Working to Help People Grows Important life Skills

Home E CES Stories E Working to Help People Grows Important life Skills
Article Author: Martha Maloney
Publication Name: Collaborative for Educational Services
Article Date: 2/24/2017
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Doug stands at the large bin of red apples, pulling them out by handfuls to put in a large plastic bag. His work today is to fill bags of apples to a certain weight, so that they can be distributed by the Food Bank of Western MA. A tall young man with large hands, it doesn’t take long for Doug to fill, weigh, and close twelve bags, enough to fill a smaller box for transportation. This is one of two days each week that Doug spends at the Food Bank in Hatfield. Doug also works at Northampton High School and Full of Grace Farm, all part of his involvement with the Community Based Work Experience (CBWE) program; a supportive functional life skills program run by CES. The program helps students to live as independently as possible, and become productive participants in their communities when they transition into work-based and other adult services.

It’s an emotional time for Doug’s mother, Gina, and his teachers. Doug will soon age out of the CES programs that he has been involved with for many years. Doug is on the Autism spectrum, and began his relationship with CES when he was five. Doug is more ready for the major changes coming, because he “has grown considerably,” says Carole, Doug’s current teacher. “When he first came, he had a very difficult time accepting any noise, being corrected and following directions. He has learned now to be more accepting of situations, and learned how to self-calm.” Gina says that Doug knows “he is helping other people, and is really proud of himself.”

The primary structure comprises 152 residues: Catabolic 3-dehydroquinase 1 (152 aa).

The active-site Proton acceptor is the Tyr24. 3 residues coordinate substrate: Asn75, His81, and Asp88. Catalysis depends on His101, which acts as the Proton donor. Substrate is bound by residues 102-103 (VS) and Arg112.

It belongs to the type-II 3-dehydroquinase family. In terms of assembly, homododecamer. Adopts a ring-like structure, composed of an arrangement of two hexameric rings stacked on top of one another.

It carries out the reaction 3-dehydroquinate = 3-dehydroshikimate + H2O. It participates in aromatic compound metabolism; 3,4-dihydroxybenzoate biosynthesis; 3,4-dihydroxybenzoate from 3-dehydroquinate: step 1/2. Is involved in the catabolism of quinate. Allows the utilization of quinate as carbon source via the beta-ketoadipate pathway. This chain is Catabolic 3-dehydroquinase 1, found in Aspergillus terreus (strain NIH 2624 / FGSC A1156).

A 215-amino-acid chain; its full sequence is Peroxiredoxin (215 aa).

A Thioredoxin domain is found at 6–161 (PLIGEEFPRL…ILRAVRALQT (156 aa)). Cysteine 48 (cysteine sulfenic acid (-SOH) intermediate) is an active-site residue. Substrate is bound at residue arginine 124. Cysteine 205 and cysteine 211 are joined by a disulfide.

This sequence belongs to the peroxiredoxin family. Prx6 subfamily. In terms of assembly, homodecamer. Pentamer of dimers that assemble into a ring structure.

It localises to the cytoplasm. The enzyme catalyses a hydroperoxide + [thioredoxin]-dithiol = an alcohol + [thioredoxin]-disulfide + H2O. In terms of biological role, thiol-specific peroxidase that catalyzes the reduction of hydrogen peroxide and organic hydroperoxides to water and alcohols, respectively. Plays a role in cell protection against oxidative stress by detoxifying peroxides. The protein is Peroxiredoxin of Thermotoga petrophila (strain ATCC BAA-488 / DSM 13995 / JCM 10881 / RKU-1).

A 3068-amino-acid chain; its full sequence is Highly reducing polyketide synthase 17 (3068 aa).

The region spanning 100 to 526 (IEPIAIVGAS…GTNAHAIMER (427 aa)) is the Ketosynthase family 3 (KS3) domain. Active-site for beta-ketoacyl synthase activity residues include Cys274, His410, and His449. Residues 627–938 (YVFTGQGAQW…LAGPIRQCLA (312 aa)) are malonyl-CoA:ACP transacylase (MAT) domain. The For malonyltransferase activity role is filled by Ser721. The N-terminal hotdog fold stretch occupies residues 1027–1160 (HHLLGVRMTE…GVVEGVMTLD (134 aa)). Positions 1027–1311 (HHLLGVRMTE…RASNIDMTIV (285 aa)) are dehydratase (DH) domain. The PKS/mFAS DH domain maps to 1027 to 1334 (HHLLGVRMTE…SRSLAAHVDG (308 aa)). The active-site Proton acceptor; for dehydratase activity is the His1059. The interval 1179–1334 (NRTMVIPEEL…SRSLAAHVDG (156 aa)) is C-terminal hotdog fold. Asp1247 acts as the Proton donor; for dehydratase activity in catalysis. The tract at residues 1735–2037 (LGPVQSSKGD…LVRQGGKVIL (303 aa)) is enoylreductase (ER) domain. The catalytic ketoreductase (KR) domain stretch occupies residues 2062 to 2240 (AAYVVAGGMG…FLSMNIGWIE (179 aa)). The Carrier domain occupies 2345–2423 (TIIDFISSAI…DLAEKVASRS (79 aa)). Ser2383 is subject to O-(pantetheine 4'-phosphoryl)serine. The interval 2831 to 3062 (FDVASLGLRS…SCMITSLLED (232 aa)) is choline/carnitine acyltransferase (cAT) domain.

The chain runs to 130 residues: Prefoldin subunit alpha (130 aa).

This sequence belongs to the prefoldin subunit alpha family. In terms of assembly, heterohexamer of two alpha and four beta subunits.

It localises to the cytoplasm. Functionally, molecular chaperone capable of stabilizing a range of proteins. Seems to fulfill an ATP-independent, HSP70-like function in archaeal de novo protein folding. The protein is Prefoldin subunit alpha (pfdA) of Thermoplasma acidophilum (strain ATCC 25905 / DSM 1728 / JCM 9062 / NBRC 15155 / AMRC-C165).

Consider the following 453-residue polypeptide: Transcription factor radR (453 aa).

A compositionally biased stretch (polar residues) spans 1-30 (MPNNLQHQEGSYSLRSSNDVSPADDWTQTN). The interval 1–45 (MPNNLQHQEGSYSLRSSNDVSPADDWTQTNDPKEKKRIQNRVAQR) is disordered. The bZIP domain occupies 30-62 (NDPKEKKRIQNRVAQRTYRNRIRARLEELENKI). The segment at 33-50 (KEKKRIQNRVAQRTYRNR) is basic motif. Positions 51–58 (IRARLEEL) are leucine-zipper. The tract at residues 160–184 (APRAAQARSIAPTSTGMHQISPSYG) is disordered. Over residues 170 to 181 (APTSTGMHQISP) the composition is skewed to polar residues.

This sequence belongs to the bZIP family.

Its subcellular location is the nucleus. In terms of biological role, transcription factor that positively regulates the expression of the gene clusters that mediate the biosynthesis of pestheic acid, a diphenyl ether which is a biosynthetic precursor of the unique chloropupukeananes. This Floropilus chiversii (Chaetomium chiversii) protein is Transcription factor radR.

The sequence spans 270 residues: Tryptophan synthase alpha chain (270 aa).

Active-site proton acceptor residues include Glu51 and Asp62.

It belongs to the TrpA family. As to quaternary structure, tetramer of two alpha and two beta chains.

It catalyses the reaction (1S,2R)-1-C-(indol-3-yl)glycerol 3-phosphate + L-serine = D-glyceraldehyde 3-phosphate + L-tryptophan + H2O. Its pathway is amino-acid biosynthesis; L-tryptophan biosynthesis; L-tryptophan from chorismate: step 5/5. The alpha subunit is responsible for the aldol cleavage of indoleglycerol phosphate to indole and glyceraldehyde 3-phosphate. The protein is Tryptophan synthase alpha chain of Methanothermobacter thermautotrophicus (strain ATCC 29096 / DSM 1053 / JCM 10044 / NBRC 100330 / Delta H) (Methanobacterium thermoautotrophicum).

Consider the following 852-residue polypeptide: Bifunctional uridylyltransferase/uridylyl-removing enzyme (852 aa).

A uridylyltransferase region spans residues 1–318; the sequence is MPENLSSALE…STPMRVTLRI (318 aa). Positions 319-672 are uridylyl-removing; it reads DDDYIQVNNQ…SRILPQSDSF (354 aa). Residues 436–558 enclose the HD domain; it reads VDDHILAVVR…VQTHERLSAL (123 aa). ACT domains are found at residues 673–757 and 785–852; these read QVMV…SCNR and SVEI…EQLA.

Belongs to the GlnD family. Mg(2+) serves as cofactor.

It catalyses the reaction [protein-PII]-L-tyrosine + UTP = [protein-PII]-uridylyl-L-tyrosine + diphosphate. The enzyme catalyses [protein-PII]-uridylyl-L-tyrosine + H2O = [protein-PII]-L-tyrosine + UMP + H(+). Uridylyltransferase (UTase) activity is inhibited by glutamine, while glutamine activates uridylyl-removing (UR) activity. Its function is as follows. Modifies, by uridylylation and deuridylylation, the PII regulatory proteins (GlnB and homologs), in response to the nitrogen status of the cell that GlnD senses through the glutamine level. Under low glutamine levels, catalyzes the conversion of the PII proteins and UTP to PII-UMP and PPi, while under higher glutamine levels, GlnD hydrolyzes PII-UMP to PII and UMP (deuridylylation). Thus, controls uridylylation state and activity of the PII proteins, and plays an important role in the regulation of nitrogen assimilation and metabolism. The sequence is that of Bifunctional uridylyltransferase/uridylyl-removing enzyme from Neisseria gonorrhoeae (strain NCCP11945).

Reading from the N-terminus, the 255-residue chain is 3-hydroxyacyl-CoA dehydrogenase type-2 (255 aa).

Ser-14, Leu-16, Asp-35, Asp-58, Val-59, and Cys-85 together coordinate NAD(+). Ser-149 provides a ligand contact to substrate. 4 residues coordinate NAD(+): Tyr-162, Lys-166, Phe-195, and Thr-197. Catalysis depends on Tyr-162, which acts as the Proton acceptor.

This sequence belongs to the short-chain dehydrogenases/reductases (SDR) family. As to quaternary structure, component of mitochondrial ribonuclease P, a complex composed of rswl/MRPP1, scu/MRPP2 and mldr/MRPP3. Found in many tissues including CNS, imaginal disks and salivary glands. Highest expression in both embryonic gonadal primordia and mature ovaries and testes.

Through scripting, Doug has learned social skills that help him become more ready to be out in the world. He greets people when he arrives at work, and says good-bye when he leaves. He has been cleaning stalls at Full of Grace Farm on Tuesday mornings for at least three years. Originally, Doug got frustrated and had trouble with corrections or changes to his work or schedule. Now Doug is able to take suggestions, and waits patiently if work isn’t set up when he arrives. Keeping track of his own schedule, Doug now understands that things may be different every day.

Gina is also proud of the academic skills Doug has achieved. “He’s reading! I wanted him to be able to read and understand what he is reading!” His favorite books are the Magic Tree House series. Gina says “The CES program worked with me, made me part of the team. We brainstormed and worked together, and because of that, I think this is why Doug has done so well. CES has provided good support for Doug, they understand him. Every time he bumped up to the next level, I would get nervous, but by the third time, I realized it was going to be okay.”

Sherry Smith, CES Director of Special Education, says that Doug was one of her first students, in the then Specialized Primary Program. Says Sherry, “This is bittersweet for me, my career at CES has mirrored Doug’s progression, and I am so very proud of Doug and all that he has accomplished. I’ve learned a lot about people with Autism from Doug.”

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